Foreign tourists often say how safe they feel in the cities of Japan. The police seem to be everywhere; you walk or drive for five minutes, and you are sure to see a policeman, in his blue uniform and white belt. That he has a gun is noticed by British tourists but not by others; after all, the French for a policeman is gendarme, which means literally can armed man’, just like the old Italian and Spanish word carabiniero. The tourist in Japan is careful about his behaviour; there always seems to be a policeman looking at him. If he becomes a resident, one day he gets a little surprise. He notices that some of these policemen are in fact life-size models. They are very realistic. Still, he can work out a strategy. Suppose he wants to park his car for just ten minutes. He sees a place, but it is a no parking zone, and there is a policeman nearby. He drives slowly round and round for a few minutes, glancing at the policeman every few seconds. When he sees that he does not move at all, he knows that it is a model, and he parks his car and gets away safely. He is pleased with his own cleverness.
Soon afterwards, in the same situation, he observes the motionless model for a minute or so, and then parks his car right under its nose. It then arrests him, and he is fined. Japanese policemen are trained to stand motionless for ten minutes or so. It is not only that the models look like the policemen, but the living policemen look like the models.
Though there is less crime on the streets in Japan, the rare riots when they do occur are much more violent than anything in Britain: the rioting students of 1968 took over, and defended for months, important buildings. The riot police in Japan are specially trained, especially in judo; they do not normally carry guns. I was told about one of their training months by one who had recently passed through it. He said it was very severe, occasionally taking the men to the point of exhaustion and near collapse.
However, in the third week the training authorities seemed to realise that it was perhaps going too far, and they suddenly announced at the end of the morning session that the rest of the day would be free. The trainees could change into their civilian clothes and go into the town. ‘You can do as you like,’ they were told, ‘ but you have got to be back here by ten. Then straight to sleep and up early tomorrow. I know it’s been tough,’ the head trainer concluded sympathetically, ‘and I’ve decided you’re entided to a little break.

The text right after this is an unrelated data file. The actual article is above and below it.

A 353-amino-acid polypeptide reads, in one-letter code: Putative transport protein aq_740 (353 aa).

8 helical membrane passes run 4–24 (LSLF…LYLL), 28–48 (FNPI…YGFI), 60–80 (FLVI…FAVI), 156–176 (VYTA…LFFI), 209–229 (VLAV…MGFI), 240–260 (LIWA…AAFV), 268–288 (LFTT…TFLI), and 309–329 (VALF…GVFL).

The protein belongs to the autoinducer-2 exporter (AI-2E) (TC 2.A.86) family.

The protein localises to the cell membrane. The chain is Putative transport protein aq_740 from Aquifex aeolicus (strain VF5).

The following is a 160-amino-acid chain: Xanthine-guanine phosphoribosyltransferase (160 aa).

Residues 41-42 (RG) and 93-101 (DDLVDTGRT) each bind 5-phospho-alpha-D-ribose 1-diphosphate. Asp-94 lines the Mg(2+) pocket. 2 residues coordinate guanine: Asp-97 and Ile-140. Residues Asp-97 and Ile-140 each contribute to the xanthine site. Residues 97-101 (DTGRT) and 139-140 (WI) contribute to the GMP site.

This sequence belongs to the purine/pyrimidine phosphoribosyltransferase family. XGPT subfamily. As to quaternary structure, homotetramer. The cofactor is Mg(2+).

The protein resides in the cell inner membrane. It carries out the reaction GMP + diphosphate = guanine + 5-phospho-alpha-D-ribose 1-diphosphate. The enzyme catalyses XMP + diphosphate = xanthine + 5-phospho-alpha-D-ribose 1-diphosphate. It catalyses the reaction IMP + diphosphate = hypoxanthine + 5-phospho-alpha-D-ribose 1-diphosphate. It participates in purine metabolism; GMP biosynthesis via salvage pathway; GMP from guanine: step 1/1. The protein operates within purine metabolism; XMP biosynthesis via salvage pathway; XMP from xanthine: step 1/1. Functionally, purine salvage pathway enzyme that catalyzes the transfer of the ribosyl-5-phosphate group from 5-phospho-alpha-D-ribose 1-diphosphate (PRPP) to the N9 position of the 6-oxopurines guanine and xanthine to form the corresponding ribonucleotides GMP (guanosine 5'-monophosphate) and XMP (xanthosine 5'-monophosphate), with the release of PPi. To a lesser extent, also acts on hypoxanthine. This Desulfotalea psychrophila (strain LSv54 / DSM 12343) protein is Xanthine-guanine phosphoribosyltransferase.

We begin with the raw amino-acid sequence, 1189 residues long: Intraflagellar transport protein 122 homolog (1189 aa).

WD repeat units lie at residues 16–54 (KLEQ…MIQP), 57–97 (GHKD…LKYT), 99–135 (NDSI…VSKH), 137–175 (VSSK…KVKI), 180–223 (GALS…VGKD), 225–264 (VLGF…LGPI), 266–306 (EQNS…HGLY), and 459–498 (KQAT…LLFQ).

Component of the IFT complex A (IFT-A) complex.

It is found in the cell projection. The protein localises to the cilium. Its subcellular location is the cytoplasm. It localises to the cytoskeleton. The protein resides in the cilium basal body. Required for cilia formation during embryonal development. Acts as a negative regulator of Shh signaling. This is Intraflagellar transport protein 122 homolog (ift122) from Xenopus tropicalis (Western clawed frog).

They were overjoyed, and set out jauntily together after lunch. The superintendent gave them a friendly wave, and even the craggy face of the judo master had a wintry smile. They had gone about a hundred yards when there was a sudden call: ‘Hey, come back! There’s something else.’
When they got back they were told that the trip was cancelled; they had to change back into judo kit, and practise hard that afternoon and evening. It was a shattering experience. Somehow they got through the rest of the training month. At the end, the superintendent said he regretted having had to do this, but added: ‘You will one day realise the value of it.’
The man who described the experience to me added: ‘He was right. Twice in my time with the riot police I have had the experience of being on duty all day and night, and then again the next day. I was just getting ready to fall into bed when a sudden emergency call came, and I had to get into uniform again and go on duty. I was able to do this without too much upset because I had been through that crushing disappointment in the training month.’
As he said this, his face took on that nostalgic expression with which Japanese often relate sufferings of the past. It always reminds me of a half-remembered proverb from shogi^ (Japanese chess) which goes something like this:
cAite no nikusa wa shitashii\
It’s difficult to translate this into English: ‘The very hatefulness of the opponent is dear’ does not seem right. The nearest to the thought might be: ‘He always gives one a good fight’.
But it sounds better in Japanese.